ion facility was the New Bremen Glass Manufactory, which began operations south of Frederick in 1785. When owner John Frederick Amelung arrived from Germany, the United States was a new nation anxious to promote industry.  Encouraged in his endeavor by the likes of George Washington, Benjamin Franklin and Thomas Jefferson, Amelung brought 68 experienced German glass workers with him to staff the new factory (Lanmon and Palmer 1976).  Within five years, Amelung employed between 400 and 500 workers, who lived in a factory village named New Bremen.  In 1788, Amelung advertised a range of glass vessels for sale, including “1/2 gill to quart tumblers, ½ to 1 quart Decanters…Wines, Goblets, Glass Cans with Handles, different sizes.” (Maryland Journal and Baltimore Advertiser 1788).

Unfortunately, Amelung’s ambitious project failed to prosper and he sought financial assistance from Congress in 1790.  His petition, however, failed to convince Congress and the New Bremen industry collapsed around 1795 (National Register 1972).  Continue reading

Baltimore’s Canton Neighborhood


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Chinese porcelain “Canton” plate, painted in characteristic blue landscape motif.  From the Federal Reserve Site (18BC27). Maryland Archaeological Conservation Laboratory.

It might seem like a strange leap from a Chinese porcelain plate to a neighborhood in downtown Baltimore, but the distance is really not that great if you stretch your imagination a little.  In August of 1785, seafarer John O’Donnell sailed his ship, the Pallas, into Baltimore harbor (Scharf 1874:238).  Loaded with export goods like tea, porcelain and silk from China, this ship was the first to directly import Chinese products into Baltimore.  In 1786, O’Donnell purchased eleven acres to the east of the city and named his plantation Canton, after the Chinese city that was the source of his wealth.  Within ten years, O’Donnell had expanded the plantation landholdings to 1,941 acres.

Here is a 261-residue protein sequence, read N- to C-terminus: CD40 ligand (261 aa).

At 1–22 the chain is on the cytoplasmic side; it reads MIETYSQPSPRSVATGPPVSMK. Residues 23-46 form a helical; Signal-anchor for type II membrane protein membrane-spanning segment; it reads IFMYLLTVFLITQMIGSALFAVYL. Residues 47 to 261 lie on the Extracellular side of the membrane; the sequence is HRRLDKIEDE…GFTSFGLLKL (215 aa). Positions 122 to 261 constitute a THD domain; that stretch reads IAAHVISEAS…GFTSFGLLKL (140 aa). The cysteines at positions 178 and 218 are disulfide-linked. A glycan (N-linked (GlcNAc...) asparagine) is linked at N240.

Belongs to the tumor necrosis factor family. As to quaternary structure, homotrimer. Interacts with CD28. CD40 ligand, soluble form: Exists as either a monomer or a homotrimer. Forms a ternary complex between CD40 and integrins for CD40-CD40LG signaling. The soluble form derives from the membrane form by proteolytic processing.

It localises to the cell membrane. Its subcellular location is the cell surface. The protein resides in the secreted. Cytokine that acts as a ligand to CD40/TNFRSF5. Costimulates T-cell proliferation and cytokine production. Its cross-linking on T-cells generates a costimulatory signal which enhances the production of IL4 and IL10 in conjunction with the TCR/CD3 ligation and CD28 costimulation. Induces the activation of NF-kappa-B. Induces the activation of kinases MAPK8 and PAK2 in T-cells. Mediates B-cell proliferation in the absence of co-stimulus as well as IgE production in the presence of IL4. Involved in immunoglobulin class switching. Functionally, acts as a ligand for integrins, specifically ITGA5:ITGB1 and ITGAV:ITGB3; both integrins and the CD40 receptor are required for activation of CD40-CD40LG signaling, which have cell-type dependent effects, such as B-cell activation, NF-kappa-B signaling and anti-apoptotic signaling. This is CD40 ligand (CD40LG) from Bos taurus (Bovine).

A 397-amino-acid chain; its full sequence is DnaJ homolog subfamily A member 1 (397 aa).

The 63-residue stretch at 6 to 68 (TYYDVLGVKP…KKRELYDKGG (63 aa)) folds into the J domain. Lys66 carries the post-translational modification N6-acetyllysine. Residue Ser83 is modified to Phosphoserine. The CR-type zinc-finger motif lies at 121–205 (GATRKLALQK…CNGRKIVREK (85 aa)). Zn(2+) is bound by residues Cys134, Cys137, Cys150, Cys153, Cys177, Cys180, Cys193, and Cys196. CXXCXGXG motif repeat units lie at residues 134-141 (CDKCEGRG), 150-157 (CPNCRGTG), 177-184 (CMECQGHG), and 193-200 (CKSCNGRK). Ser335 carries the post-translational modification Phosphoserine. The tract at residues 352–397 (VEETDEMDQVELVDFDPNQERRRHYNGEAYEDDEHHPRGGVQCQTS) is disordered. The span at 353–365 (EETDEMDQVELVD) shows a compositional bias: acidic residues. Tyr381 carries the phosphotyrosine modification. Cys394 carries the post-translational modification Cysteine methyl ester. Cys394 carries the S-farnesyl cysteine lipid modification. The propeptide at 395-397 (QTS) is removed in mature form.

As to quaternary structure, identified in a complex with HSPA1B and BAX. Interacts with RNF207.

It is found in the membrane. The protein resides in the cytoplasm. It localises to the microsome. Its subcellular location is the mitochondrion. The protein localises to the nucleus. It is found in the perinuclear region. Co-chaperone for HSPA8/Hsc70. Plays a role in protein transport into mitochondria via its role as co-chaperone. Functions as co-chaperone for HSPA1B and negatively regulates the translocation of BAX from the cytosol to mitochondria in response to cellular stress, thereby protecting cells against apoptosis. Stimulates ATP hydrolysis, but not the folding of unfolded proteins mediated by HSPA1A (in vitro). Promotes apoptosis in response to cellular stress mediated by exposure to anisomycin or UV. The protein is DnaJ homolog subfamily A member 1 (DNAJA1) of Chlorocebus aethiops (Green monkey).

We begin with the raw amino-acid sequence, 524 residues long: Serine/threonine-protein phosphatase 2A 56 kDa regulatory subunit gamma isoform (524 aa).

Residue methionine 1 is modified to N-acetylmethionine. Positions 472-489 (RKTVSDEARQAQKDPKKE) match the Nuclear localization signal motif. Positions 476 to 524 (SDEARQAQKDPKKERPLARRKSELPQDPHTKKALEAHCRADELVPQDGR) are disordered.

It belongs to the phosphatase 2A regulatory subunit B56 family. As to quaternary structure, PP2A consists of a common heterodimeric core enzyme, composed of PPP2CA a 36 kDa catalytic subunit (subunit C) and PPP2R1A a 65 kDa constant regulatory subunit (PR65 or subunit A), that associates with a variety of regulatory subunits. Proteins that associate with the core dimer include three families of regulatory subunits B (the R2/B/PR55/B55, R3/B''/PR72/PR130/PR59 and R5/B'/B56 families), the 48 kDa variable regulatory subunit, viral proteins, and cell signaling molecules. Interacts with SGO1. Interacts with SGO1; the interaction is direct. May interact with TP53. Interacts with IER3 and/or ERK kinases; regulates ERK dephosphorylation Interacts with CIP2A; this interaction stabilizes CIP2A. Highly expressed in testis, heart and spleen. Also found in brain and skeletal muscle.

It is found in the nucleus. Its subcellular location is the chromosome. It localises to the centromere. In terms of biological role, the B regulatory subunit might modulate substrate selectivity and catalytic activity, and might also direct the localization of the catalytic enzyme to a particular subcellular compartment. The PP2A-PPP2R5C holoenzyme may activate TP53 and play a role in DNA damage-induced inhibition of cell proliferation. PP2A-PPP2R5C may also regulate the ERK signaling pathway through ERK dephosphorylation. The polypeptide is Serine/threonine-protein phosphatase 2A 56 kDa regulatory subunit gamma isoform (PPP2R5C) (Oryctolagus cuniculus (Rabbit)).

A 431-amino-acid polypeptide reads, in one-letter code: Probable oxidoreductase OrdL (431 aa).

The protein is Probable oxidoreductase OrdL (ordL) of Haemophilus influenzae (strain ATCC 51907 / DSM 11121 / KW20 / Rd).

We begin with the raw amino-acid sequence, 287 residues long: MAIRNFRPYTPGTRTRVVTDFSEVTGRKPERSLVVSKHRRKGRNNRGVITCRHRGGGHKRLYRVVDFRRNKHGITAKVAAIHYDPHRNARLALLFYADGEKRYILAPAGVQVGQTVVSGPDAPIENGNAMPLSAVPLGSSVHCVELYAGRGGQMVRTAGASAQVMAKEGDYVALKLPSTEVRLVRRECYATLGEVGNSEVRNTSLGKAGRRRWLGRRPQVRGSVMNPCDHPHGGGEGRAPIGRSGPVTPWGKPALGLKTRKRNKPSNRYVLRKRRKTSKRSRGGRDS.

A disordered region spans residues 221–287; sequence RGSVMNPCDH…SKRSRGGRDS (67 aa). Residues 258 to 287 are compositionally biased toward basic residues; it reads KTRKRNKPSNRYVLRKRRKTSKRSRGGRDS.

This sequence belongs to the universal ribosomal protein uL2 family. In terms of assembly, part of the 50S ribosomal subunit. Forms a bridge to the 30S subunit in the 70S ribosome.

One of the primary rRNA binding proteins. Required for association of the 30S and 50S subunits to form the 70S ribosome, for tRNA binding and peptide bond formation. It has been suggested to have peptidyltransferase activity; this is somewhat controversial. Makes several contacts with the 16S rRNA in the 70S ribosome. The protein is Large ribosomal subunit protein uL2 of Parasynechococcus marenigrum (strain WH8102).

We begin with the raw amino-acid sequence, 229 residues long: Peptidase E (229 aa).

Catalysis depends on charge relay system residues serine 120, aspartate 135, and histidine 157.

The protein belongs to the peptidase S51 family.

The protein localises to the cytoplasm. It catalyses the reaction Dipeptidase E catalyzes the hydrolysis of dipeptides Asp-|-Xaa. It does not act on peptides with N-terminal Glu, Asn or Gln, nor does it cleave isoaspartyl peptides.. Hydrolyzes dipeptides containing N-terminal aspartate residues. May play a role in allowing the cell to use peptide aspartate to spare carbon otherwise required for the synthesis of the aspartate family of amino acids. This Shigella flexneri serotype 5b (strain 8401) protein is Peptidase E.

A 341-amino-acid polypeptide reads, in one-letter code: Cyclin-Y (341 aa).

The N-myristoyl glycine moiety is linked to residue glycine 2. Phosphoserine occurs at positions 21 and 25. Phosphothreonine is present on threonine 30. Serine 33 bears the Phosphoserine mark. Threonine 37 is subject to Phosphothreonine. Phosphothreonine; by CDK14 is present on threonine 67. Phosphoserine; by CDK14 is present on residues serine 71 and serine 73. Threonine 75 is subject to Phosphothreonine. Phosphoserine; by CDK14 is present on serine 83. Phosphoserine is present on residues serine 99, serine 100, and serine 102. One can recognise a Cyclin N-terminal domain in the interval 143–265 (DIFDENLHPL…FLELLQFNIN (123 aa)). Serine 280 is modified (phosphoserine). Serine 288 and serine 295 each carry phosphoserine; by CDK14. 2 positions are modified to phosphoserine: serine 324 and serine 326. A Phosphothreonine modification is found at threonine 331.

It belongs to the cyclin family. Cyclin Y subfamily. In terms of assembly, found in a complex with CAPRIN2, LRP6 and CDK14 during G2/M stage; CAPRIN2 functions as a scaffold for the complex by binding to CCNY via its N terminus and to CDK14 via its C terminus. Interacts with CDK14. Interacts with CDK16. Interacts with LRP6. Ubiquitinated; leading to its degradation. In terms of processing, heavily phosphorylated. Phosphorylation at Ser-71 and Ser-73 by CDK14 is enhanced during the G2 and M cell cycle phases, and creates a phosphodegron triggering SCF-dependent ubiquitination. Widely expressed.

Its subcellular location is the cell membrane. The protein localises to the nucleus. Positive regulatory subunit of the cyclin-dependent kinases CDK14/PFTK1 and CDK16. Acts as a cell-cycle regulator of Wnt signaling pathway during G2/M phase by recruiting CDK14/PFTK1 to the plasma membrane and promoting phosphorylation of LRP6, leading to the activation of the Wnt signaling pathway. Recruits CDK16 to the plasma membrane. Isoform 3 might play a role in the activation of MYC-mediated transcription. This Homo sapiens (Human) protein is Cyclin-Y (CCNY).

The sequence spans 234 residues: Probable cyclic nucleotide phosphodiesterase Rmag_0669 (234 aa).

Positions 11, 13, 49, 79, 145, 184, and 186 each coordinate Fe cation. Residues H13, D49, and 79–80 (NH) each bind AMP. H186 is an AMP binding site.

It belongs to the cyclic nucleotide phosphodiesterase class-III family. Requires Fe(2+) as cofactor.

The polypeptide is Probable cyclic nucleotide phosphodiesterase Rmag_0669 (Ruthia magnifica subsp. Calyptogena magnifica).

This porcelain plate, in a style commonly known as Canton, was found along with three others just like it in a brick-lined privy discovered in 1980 during the construction of the Federal Reserve Bank on Sharp Street.  The privy had once stood on a tavern property operated by Robert Williams from the turn of the nineteenth century until the 1840s (Basalik 1994:356).  Tavern customers could enjoy their evening repast served on a plate that had traveled halfway around the world.  Who knows, perhaps this very plate arrived on one of O’Donnell’s ships! Continue reading

Thomas Dyott’s Selfie, 1826-Style


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Benjamin Franklin

In  April 2015, this blog featured a tea cup decorated with a motif that supported the nineteenth-century temperance movement in the United States. To read go to Maryland History by the Objects Archives. The object that is the subject of this current post had a decidedly more complex message with regards to alcohol.